Yes, it’s that time of the year again. The sacred month of Ramadan is less than a month away. Ramadan is referred to as a holy month in the Islamic calendar with many significant events occurring during this sacred month such as the revelation of the Quran. Moreover, Muslims around the globe will begin to prep themselves to fast as a way to gain greater taqwa or God-consciousness.
“O you who have believed, decreed upon you is fasting as it was decreed upon those before you that you may become righteous.” (Al-Quran 2:183)
But what non-Muslims don’t realize is that Ramadan is actually so much more than just Muslims refraining from eating or drinking. Personally, this sacred month is a true test of spirituality, self-discipline, gratitude and empathy. Muslims are to distance themselves from worldly matters and cleanse their soul. They are encouraged to practise restraint and abstain from any sinful behaviour such as smoking and sexual relations.
During the fasting month, Muslims like myself wake up to have their sahur, the pre-dawn meal. Of course, this would be a struggle between wanting to snooze and fueling myself for the day. At sunset, Muslims would gather to have iftar, a fast-breaking meal. Just like many, I regard iftar as a time where the Ummah comes together whether it’s family, friends or community at large. To me, Ramadan is a time where I strengthen my relationship with God and my family as we would have iftar and perform tarawih prayers as a family.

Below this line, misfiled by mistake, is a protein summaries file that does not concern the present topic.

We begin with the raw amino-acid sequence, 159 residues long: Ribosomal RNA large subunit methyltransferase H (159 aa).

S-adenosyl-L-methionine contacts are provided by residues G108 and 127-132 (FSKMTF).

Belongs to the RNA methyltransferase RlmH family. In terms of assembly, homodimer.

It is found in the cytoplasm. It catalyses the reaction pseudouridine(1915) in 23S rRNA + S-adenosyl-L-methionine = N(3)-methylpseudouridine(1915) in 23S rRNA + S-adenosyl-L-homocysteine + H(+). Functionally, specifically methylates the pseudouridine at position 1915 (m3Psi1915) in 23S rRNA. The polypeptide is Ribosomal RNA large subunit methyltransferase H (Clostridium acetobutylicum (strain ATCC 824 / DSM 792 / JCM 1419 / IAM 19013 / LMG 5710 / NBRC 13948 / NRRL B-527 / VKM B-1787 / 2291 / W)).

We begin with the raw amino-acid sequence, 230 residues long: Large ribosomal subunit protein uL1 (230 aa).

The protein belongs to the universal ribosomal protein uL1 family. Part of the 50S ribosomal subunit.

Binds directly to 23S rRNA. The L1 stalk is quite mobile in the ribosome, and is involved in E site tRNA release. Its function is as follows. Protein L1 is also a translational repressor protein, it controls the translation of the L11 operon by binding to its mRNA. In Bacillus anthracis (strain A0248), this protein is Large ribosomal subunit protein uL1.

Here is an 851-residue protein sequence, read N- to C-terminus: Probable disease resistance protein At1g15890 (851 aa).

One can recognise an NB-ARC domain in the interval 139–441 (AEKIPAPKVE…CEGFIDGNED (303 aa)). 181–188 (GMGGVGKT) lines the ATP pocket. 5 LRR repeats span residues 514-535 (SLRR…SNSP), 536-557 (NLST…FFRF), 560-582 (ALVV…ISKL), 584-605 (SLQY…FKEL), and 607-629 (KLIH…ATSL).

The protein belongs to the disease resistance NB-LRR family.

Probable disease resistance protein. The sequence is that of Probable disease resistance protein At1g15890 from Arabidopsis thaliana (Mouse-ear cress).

Besides fasting, Muslims also strengthen their faith through prayer and charity. After breaking their fast and performing their compulsory prayers, Muslims are encouraged to partake in nightly prayers called terawih or tarawih. These prayers are prayed in a congregation at the mosque or homes and are only performed during Ramadan. Muslims, who can afford it, also emulate generosity and charity through zakat or sadaqah to the less fortunate.
In the spirit of Ramadan, I’ve roped in my HalalZilla team to find out how they observe Ramadan, the highs and lows they’ve experienced, and their #1 tip to Muslims for the upcoming fasting month.
As a Muslim, what’s your favourite “Ramadan” memory?
Staying up for suhoor with my cousins, as we were all pretty young and excited about learning to fast. – Sharifah Nur Afiqah, Content Strategist
The one Ramadan I will never forget is when I was going through my basic military training (during my National Service). It’s my favourite memory because not only did I enjoy it, but I felt that nothing could beat this hardship. – Syakir, Video Executive
My favourite Ramadan memory has to be the first time I did my terawih prayers at the mosque, Masjid Darul Ghufran. The feeling was indescribable because the Imam was extra emotional when he was reading certain verses. It was one of the most heartwarming moments in my life and I felt immense peace after that particular night. – Nur Sofia, Associate Editor
Ramadan is less than a month away. Do you do anything special to prepare yourself?
Hype myself up for the month ahead by creating a game plan in my head for the goals I’d want to achieve. – Sharifah Nur Afiqah, Content Strategist
I just mentally prepare my mind that the month’s routine will be a tad different, especially waking up for Sahur because I’m not quite a morning person. – Nur Sofia, Associate Editor
Hmm, not really. I guess I do try to go to bed earlier to escape my mother’s wrath when waking us up for sahur. – Sara Amira, Editorial Intern